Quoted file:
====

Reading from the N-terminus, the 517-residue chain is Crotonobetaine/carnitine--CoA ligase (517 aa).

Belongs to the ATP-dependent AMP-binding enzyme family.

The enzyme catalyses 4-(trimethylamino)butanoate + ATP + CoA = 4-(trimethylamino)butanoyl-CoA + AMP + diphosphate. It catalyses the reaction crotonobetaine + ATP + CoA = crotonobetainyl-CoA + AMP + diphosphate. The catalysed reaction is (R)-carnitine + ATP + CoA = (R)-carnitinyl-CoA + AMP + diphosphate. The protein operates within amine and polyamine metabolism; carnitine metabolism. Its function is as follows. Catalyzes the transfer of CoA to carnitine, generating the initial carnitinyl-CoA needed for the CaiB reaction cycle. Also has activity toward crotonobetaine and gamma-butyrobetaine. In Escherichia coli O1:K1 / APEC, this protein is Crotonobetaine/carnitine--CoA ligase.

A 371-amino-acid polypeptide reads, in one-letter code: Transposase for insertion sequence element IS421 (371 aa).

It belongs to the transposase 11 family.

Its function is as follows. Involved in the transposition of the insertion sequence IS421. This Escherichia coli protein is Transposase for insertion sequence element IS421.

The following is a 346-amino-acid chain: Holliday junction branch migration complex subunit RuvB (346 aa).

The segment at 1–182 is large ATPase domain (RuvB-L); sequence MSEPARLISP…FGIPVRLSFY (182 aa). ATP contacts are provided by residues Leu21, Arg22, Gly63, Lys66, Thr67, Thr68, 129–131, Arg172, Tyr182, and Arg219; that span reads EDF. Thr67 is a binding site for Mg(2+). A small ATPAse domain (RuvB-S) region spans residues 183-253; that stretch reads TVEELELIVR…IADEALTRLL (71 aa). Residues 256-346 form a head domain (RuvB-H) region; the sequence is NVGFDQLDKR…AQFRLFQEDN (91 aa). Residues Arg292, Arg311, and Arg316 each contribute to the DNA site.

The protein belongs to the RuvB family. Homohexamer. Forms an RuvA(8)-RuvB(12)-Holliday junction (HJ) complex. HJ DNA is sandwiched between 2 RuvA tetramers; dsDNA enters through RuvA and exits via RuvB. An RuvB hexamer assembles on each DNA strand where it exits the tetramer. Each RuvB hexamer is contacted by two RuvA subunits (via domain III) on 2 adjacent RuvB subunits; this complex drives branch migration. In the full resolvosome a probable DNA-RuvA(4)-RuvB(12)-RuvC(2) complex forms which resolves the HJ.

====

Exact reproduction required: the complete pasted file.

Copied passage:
Reading from the N-terminus, the 517-residue chain is Crotonobetaine/carnitine--CoA ligase (517 aa).

Belongs to the ATP-dependent AMP-binding enzyme family.

The enzyme catalyses 4-(trimethylamino)butanoate + ATP + CoA = 4-(trimethylamino)butanoyl-CoA + AMP + diphosphate. It catalyses the reaction crotonobetaine + ATP + CoA = crotonobetainyl-CoA + AMP + diphosphate. The catalysed reaction is (R)-carnitine + ATP + CoA = (R)-carnitinyl-CoA + AMP + diphosphate. The protein operates within amine and polyamine metabolism; carnitine metabolism. Its function is as follows. Catalyzes the transfer of CoA to carnitine, generating the initial carnitinyl-CoA needed for the CaiB reaction cycle. Also has activity toward crotonobetaine and gamma-butyrobetaine. In Escherichia coli O1:K1 / APEC, this protein is Crotonobetaine/carnitine--CoA ligase.

A 371-amino-acid polypeptide reads, in one-letter code: Transposase for insertion sequence element IS421 (371 aa).

It belongs to the transposase 11 family.

Its function is as follows. Involved in the transposition of the insertion sequence IS421. This Escherichia coli protein is Transposase for insertion sequence element IS421.

The following is a 346-amino-acid chain: Holliday junction branch migration complex subunit RuvB (346 aa).

The segment at 1–182 is large ATPase domain (RuvB-L); sequence MSEPARLISP…FGIPVRLSFY (182 aa). ATP contacts are provided by residues Leu21, Arg22, Gly63, Lys66, Thr67, Thr68, 129–131, Arg172, Tyr182, and Arg219; that span reads EDF. Thr67 is a binding site for Mg(2+). A small ATPAse domain (RuvB-S) region spans residues 183-253; that stretch reads TVEELELIVR…IADEALTRLL (71 aa). Residues 256-346 form a head domain (RuvB-H) region; the sequence is NVGFDQLDKR…AQFRLFQEDN (91 aa). Residues Arg292, Arg311, and Arg316 each contribute to the DNA site.

The protein belongs to the RuvB family. Homohexamer. Forms an RuvA(8)-RuvB(12)-Holliday junction (HJ) complex. HJ DNA is sandwiched between 2 RuvA tetramers; dsDNA enters through RuvA and exits via RuvB. An RuvB hexamer assembles on each DNA strand where it exits the tetramer. Each RuvB hexamer is contacted by two RuvA subunits (via domain III) on 2 adjacent RuvB subunits; this complex drives branch migration. In the full resolvosome a probable DNA-RuvA(4)-RuvB(12)-RuvC(2) complex forms which resolves the HJ.